“Mawning Missa T. Me glad me come back, cause all a we always tink there is something out dere better dan what we have here. But to be honest, me neva feel complete. It always seem like a piece a me is still back here. Every night me dream bout coming back here, living here. Me dream bout me grandfather, me neighbor Miss Junie, every body inna deh village. But coming back here mek me reconnect wid the legends and traditions dat offered not a retreat from the world but a way to face it with a renewed sense of self and belonging. Me know now dat me belong to a line a people who me ago always have a connection to.”

There was a soft echo of drums fading in the distance, and so was Tabaka. His aged face held a smile as he disappeared and the drums were replaced by the quietude of the morning. Abico knew then that the city would call him back, with its challenges and its pace, but now he carried with them the connection, wisdom, and the strength of his ancestors. He now understood no matter how far he may roam, he will always find a path to guide him back home to his roots.

The End.

4 1 vote
Article Rating
Subscribe
Notify of
15 Comments
Oldest
Newest Most Voted
Inline Feedbacks
View all comments
Bookworm1972
Bookworm1972
1 month ago

This is a must-read for anyone interested in African history or the history of slavery. Abico’s story is both heartbreaking and inspiring, and it is a reminder of the courage and resilience of the human spirit.

HistoryBuff44
HistoryBuff44
1 month ago

I found this book to be very informative. I learned a lot about the Maroon people and their history. The book is well-written and engaging.

Skeptic32
Skeptic32
1 month ago

I’m not sure I believe everything in this book. Some of the claims seem a bit far-fetched. However, it is a well-written book and I enjoyed reading it.

SarcasticSam
SarcasticSam
1 month ago

Oh, please. This book is nothing but a bunch of sentimental claptrap. The author clearly has an agenda and is not interested in telling the truth.

Comedian24
Comedian24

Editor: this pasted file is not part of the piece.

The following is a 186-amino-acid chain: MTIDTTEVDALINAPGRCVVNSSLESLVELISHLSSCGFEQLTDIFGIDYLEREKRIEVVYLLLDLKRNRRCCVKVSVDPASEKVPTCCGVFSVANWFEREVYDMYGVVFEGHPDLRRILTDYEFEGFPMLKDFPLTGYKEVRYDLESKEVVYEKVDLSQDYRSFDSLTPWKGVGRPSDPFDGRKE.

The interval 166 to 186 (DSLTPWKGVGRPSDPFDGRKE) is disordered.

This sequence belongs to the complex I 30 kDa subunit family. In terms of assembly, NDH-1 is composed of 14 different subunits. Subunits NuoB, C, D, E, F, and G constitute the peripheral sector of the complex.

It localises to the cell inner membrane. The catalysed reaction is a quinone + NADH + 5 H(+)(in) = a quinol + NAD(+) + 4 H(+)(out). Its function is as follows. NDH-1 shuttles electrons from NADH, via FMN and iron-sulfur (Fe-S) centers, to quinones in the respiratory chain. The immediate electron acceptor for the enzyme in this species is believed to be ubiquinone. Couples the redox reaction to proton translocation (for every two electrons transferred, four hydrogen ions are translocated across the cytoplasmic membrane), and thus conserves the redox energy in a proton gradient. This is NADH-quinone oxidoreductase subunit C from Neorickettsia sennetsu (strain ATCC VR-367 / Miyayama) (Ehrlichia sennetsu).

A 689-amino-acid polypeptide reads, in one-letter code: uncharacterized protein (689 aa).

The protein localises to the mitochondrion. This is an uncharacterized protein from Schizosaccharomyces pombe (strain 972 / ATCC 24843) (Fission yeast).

1 month ago

This book is so bad, it’s actually funny. The author’s writing is atrocious and the story is full of holes. I couldn’t believe how bad it was.

Inspiring21
Inspiring21
1 month ago

This book is an inspiration. It shows how even in the darkest of times, hope can prevail. Abico’s story is a reminder that we are all capable of great things.

Thoughtful35
Thoughtful35
1 month ago

This book is a thought-provoking exploration of the themes of slavery, freedom, and identity. The author does a masterful job of bringing these complex issues to life through the story of Abico.

Cynical48
Cynical48
1 month ago

This book is a waste of time. The author’s writing is clumsy and the story is boring. I couldn’t even finish it.

SkepticalSusan
SkepticalSusan
1 month ago

I’m not sure what to make of this book. It’s well-written, but the story is hard to believe. I’m not sure if the author is trying to tell a true story or just a tall tale.

SarcasticSally
SarcasticSally
1 month ago

Oh, this book is just so touching. I’m going to go hug my teddy bear now.

FunnyFreddie
FunnyFreddie
1 month ago

This book is so bad, it’s actually funny. I couldn’t stop laughing at the author’s ridiculous claims.

Enlightened28
Enlightened28
1 month ago

This book opened my eyes to the horrors of slavery. I had never realized how brutal and dehumanizing it was. Thank you to the author for sharing this important story.

Provocative33
Provocative33
1 month ago

This book is a powerful indictment of the institution of slavery. The author does a great job of showing how slavery dehumanized both the slaves and the slaveholders.

Pessimistic42
Pessimistic42
1 month ago

This book is a depressing reminder of the horrors of slavery. It’s hard to read about such brutality and cruelty.

AnnoyedAndy
AnnoyedAndy
1 month ago

I’m so sick of these books about slavery. Why can’t we move on and talk about something else?